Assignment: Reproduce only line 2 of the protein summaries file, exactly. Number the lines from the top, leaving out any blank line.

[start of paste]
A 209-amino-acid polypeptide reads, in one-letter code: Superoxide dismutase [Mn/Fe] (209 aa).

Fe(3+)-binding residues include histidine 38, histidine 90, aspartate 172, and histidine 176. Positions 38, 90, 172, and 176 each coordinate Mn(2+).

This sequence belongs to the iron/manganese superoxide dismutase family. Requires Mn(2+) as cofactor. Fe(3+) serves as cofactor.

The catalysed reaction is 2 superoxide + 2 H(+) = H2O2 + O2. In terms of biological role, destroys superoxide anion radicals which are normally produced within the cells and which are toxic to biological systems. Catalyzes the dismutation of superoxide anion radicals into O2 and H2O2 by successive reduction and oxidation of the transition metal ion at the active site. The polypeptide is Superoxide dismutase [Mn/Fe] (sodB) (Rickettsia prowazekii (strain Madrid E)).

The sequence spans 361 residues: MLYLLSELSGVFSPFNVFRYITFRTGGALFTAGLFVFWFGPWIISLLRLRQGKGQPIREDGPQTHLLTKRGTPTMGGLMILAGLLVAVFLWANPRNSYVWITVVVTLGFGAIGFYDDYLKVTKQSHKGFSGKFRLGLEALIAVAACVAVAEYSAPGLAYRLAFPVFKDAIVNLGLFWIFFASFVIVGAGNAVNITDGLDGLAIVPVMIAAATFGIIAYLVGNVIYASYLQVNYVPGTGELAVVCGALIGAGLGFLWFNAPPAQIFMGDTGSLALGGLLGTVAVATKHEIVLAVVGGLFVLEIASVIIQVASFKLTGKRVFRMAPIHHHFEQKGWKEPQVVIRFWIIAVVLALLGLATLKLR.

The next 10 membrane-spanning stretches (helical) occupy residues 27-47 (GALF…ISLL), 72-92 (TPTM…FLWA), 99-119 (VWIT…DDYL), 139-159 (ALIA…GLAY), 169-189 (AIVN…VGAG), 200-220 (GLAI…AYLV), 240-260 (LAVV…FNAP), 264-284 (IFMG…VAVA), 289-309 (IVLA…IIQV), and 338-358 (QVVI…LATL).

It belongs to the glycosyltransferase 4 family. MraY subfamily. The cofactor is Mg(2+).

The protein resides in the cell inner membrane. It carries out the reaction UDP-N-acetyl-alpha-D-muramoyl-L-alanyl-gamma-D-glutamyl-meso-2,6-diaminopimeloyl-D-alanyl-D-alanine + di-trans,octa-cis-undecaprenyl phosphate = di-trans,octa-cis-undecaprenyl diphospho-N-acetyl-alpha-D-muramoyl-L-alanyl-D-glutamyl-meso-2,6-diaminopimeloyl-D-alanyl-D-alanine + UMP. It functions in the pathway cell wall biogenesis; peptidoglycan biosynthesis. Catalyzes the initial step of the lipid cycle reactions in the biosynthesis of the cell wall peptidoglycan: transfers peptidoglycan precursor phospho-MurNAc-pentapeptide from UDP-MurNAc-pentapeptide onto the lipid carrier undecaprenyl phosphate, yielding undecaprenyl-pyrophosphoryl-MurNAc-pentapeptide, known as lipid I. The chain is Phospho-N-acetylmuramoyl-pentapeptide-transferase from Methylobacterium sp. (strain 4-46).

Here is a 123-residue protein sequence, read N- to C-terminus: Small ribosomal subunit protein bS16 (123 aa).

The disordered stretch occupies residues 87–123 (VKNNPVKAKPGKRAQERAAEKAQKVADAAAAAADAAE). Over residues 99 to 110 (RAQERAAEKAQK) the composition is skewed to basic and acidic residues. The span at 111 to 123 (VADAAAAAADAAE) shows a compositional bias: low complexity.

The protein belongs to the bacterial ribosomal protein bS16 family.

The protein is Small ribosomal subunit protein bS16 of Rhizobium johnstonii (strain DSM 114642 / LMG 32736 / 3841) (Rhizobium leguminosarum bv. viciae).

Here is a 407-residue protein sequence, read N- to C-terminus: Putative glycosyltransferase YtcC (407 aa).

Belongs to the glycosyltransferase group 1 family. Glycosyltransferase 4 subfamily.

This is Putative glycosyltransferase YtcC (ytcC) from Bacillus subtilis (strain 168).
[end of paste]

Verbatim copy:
Fe(3+)-binding residues include histidine 38, histidine 90, aspartate 172, and histidine 176. Positions 38, 90, 172, and 176 each coordinate Mn(2+).